What are scallions? Scallions may also be correctly called spring onions. They resemble leeks slightly in having a white bulb and stalk that is white by the bulb, but turns green closer to the leaf end. The biggest visual difference is that while leeks have a bunch of dark green leaves at the end, usually tightly wrapped together, a scallion is usually sold without any leaves on the end.
Scallions are commonly confused with green onions. They differ from green onions in that green onions are generally considered to be more mature than the scallion or spring onion. This is indicated by the bulb, which will be more bulbous on the more mature green onion. Scallions can be substituted for green onions in recipes.
Scallions have a strong flavor, but are quick and easy to prepare for cooking - much more so than an onion.
Scallion Nutritional Values
According to Nutrition Data, one tablespoon of chopped scallions contains two calories, zero fat, and zero cholesterol. That single tablespoon provides one percent of the recommended daily allowance (RDA) for dietary fiber, one percent for vitamin A, and two percent for vitamin C.
Scallions also provide 39% of the RDA for vitamin K, coming in at 31.1 mcg in one medium scallion. Vitamin K is believed to aid in normal blood clotting, as well as helping to prevent artery calcification and bone loss after menopause.
Scallions in Cooking
Scallions can be used in recipes calling for white or yellow onions, as a substitute ingredient. Like onions, they may be caramelized for addition to recipes or as a topping. They may be found in recipes for meat, soup, and casseroles, as well as more unusual recipes such as scallion pancakes and ginger-scallion root tea. Scallions are a popular ingredient in Asian cooking.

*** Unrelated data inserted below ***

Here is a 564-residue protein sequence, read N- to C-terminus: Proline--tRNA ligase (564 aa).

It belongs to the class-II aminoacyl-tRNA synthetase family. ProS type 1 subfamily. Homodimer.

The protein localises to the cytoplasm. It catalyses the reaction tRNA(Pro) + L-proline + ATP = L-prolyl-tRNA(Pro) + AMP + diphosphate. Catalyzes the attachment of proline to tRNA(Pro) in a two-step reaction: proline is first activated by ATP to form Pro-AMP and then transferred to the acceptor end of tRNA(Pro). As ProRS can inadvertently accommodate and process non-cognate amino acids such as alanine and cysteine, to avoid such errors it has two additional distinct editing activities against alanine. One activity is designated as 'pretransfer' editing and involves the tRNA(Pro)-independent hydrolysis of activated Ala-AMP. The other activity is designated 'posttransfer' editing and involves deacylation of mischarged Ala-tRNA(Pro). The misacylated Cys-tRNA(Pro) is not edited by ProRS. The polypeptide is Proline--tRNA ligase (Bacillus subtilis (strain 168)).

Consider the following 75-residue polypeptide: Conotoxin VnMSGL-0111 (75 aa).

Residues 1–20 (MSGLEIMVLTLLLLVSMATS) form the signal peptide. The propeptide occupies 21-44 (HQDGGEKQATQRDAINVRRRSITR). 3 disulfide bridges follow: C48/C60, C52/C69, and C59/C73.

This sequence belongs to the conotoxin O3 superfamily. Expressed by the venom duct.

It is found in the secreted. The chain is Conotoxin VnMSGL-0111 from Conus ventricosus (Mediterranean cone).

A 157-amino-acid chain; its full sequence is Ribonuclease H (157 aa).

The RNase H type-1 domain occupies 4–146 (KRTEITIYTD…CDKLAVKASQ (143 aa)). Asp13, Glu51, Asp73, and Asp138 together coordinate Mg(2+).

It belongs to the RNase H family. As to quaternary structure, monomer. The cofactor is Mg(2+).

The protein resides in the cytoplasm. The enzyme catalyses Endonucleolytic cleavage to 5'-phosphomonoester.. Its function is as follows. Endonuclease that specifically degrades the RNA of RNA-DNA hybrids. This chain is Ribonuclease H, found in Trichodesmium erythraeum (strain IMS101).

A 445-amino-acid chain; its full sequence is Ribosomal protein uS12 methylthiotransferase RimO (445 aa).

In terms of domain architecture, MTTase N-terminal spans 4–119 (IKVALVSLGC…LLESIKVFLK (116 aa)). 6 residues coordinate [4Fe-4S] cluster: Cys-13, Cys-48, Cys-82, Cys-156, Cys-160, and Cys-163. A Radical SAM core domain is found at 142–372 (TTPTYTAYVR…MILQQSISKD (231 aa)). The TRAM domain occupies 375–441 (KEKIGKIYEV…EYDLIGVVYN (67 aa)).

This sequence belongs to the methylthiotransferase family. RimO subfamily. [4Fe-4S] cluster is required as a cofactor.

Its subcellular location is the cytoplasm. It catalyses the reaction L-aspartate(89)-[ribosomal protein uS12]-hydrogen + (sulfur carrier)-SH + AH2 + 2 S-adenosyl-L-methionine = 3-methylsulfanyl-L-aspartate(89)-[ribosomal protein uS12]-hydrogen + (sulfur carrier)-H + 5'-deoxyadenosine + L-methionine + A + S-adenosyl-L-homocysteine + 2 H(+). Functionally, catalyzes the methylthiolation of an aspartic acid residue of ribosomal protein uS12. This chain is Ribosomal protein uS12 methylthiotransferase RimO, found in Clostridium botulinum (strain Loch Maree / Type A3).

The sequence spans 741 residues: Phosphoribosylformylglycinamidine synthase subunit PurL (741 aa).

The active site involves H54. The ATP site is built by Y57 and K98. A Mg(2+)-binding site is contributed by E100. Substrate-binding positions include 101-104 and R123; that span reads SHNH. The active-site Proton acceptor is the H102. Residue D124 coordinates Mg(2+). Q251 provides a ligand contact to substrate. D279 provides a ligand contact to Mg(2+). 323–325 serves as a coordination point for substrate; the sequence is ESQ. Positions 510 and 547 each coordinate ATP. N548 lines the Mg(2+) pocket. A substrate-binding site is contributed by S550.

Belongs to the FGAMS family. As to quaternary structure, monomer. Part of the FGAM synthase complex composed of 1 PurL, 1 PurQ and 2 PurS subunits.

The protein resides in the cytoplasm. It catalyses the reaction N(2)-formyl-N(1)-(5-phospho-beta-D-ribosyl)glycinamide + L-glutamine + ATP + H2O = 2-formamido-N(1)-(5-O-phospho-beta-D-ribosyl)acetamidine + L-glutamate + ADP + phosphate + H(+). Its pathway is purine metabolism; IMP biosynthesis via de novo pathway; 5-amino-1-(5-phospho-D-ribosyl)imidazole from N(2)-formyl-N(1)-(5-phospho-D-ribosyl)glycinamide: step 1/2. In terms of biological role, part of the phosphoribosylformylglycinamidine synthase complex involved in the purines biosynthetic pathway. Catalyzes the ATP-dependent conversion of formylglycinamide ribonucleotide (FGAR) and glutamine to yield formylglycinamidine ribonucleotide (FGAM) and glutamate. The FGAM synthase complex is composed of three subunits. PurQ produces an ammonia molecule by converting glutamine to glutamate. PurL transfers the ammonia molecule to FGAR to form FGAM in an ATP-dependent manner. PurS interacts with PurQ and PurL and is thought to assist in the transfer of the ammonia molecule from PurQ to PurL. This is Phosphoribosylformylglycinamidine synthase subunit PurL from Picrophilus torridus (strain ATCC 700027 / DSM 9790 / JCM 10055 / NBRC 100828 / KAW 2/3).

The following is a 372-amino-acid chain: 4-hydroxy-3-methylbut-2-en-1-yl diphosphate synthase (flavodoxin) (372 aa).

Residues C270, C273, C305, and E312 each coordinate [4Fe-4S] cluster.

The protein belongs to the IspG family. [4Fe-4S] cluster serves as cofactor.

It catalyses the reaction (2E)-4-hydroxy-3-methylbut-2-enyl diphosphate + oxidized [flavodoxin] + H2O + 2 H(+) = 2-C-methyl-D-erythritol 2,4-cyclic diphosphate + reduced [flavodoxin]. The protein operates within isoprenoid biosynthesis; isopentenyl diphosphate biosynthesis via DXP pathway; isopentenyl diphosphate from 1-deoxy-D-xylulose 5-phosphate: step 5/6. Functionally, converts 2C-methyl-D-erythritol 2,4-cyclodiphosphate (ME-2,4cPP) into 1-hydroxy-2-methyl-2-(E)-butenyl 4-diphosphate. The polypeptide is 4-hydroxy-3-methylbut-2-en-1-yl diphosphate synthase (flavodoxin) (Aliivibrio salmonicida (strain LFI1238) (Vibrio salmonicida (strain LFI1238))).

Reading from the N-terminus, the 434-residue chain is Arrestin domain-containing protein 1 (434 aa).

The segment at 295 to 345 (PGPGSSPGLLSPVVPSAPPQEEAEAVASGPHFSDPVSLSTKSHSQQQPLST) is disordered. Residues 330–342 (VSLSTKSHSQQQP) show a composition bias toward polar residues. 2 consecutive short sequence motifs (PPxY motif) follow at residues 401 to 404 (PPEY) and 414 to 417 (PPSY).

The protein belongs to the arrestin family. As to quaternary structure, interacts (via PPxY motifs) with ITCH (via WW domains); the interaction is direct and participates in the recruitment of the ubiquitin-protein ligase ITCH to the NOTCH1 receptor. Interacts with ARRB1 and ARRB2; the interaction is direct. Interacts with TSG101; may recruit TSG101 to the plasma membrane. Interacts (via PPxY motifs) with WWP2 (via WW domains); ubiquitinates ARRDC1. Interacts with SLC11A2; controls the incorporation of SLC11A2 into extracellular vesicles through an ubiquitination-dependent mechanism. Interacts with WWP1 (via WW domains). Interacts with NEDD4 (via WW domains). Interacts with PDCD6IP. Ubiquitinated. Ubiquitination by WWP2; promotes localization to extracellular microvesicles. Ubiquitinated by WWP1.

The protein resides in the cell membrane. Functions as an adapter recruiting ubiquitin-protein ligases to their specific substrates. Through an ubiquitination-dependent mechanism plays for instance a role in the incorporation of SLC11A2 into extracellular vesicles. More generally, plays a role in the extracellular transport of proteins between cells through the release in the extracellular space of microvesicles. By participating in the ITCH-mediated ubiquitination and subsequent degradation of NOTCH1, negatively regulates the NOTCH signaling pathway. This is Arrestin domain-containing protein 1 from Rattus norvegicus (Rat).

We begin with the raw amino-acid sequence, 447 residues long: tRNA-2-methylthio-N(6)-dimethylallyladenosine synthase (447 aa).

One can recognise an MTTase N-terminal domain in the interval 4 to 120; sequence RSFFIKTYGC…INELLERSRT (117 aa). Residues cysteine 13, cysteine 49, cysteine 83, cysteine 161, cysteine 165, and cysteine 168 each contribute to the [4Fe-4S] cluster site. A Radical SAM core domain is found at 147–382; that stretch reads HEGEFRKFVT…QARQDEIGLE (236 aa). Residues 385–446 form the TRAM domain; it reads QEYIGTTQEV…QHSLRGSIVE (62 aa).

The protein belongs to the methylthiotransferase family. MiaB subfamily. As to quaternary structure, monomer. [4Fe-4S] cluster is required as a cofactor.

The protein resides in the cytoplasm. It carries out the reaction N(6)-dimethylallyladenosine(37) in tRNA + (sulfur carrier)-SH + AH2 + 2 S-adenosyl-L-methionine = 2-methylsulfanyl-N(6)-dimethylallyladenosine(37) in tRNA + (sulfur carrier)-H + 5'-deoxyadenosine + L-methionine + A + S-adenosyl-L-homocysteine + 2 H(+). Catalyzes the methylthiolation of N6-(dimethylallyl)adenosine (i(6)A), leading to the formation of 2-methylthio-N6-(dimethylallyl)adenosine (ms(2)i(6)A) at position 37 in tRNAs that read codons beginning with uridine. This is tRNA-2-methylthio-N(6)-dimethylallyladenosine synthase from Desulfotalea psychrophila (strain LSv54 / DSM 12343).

To prepare scallions for use in cooking, wash and then trim ends. Scallions are best stored in the refrigerator in a bag sealed with a small amount of air locked in. Be sure not to wash or trim scallions until ready to use them.
What are scallions? They are a great way to add variety and flavor to healthy home cooking. They are easily used in a wide variety of recipes and can be a great substitute for onions, with far less eye-watering when cutting. Scallions are easy to store and easy to find at the supermarket. Many farmer’s markets will also have scallions readily available for purchase.
Onions, spring or scallions (includes both tops and bulb), raw. Nutrition Data. https://nutritiondata.self.com/facts/vegetables-and-vegetable-products/2509/2
Herbs and Spices: Scallions. Real Thai Recipes. https://www.realthairecipes.com/category/glossary/herbs-and-spices/
Vitamin K. Whole Foods. https://www.whfoods.com/genpage.php?tname=nutrient&dbid=112
Spring Onions/Scallions. Harri Piyaz. Public Domain. Wikimedia Commons. https://commons.wikimedia.org/wiki/File:Spring_onion_whole.JPG